Oakland University and the College of Arts and Sciences are proud to announce the fall 2019 founding of a new Center for Public Humanities. It is considered the first humanities center in the state of Michigan focused exclusively on the public humanities.
Public humanities represent a cutting-edge approach to arts and humanities research, holding that public intellectuals must offer humanistic scholarship and creative work in accessible formats for the benefit and enrichment of the region’s populace. With this new center, Oakland University joins a handful of leading universities dedicated to raising the profile of artistic and humanistic research through prominent humanities centers.
The Center’s mission is to advance excellence in public humanities and the arts to support and enrich Southeast Michigan’s diverse learning communities. While it will not have a brick-and-mortar facility, the Center will instead work “nomadically,” bringing engaging programming to diverse communities in their preferred gathering spaces. This model aims to reduce access barriers that might prevent students and the general public from engaging with the arts and humanities.
This fall, Co-Directors Andrea Knutson and John Corso Esquivel will begin to solicit nominations for a Community Advisory Board and Student Advisory Committee to shape the Center’s vision. The Board will solicit requests for programming directly from community leaders and Oakland students. Listening to their feedback will enable the Center to consolidate project requests and address crucial debates within the humanities and the arts today.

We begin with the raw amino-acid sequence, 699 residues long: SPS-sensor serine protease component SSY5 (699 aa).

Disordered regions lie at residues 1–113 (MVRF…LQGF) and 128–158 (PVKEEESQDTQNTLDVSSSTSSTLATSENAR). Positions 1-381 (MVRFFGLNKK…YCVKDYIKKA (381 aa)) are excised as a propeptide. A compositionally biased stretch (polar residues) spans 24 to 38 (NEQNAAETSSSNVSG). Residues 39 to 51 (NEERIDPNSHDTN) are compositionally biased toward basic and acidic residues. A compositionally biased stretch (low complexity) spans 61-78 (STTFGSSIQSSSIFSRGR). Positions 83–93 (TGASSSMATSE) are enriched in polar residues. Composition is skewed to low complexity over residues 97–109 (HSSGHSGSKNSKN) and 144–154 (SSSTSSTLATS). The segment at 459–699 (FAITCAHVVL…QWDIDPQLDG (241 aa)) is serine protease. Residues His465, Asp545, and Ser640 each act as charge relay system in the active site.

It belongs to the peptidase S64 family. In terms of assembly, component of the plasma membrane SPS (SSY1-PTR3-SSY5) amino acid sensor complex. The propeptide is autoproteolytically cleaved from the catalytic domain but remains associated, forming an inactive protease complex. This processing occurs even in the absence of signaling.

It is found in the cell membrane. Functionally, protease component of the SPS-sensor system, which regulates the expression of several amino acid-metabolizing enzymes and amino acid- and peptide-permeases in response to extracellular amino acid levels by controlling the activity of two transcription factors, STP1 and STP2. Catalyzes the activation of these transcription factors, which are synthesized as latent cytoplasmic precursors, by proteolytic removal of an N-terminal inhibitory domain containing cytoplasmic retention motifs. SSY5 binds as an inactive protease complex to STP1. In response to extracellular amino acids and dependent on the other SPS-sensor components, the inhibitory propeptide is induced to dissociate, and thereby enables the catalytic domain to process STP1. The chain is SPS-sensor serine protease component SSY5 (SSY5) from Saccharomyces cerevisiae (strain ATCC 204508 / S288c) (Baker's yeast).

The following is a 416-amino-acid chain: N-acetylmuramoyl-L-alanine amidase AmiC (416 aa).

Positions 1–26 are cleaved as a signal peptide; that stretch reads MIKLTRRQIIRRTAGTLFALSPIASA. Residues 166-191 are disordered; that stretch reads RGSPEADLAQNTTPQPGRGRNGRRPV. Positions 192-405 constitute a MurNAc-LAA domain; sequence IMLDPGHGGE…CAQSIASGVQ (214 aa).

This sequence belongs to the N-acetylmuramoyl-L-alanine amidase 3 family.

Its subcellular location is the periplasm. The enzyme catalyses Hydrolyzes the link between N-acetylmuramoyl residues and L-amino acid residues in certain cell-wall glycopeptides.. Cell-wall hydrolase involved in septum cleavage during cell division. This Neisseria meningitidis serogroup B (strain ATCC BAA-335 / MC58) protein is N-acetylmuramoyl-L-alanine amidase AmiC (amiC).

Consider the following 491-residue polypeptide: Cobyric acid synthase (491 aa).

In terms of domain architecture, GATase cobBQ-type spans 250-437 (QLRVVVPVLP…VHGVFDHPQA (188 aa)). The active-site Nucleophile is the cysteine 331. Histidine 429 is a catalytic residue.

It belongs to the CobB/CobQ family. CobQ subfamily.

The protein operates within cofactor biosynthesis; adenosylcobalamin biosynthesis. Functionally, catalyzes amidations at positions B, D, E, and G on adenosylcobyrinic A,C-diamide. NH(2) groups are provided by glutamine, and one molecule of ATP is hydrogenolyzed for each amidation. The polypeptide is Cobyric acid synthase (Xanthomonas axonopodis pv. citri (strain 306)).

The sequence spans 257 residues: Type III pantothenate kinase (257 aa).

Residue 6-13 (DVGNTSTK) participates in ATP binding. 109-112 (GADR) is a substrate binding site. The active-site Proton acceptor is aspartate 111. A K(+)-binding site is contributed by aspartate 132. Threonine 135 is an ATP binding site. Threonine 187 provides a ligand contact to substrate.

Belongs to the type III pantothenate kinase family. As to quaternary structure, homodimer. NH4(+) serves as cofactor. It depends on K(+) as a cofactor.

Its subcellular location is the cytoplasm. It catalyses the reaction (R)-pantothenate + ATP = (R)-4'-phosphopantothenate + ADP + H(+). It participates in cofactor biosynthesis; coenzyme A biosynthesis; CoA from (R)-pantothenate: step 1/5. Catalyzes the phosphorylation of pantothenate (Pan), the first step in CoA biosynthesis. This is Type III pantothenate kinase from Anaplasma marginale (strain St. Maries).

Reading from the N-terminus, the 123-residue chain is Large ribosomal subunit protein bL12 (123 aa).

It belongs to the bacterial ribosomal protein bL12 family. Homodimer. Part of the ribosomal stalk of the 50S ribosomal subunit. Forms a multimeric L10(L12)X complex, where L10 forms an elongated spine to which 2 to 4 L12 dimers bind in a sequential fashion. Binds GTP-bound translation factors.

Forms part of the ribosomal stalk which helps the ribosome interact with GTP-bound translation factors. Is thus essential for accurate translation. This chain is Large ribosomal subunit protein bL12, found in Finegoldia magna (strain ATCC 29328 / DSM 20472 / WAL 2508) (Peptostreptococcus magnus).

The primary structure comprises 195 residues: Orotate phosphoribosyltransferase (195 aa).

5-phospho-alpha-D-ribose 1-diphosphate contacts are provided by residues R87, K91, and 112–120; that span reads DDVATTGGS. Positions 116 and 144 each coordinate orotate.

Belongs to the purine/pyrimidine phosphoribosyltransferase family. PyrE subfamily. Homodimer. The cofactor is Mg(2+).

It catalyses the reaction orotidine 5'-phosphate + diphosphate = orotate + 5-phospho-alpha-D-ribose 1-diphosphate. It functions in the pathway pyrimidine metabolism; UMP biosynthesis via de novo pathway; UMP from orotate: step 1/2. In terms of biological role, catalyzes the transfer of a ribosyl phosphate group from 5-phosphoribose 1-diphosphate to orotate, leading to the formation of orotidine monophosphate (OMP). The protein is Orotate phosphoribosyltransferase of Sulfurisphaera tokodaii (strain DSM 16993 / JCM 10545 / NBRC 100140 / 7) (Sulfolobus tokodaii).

Toni Morrison film screening October 17
In October, the Center will launch its first event to coincide with National Arts and Humanities Month. A screening of the 2019 acclaimed documentary, Toni Morrison: The Pieces I Am, will set the tone as the Center pays homage to the Nobel laureate writer and tireless advocate of the humanities. The event, presented in collaboration with OU’s Office of Diversity, Equity and Inclusion, will take place at noon on Thursday, October 17, in the Oakland Center Habitat. It is free and open to the public. Seating is limited.
Dr. John Corso Esquivel, associate professor of Art History, and Dr. Andrea Knutson, associate professor of English, co-founded the Center under the auspices of the College of Arts and Sciences after a year of preparation. Many professors, administrators, students, staff and community members contributed to their efforts. The center is now in its early fundraising stages and will announce its first full year of programming later this fall.
For more information on the Center for Public Humanities, email firstname.lastname@example.org.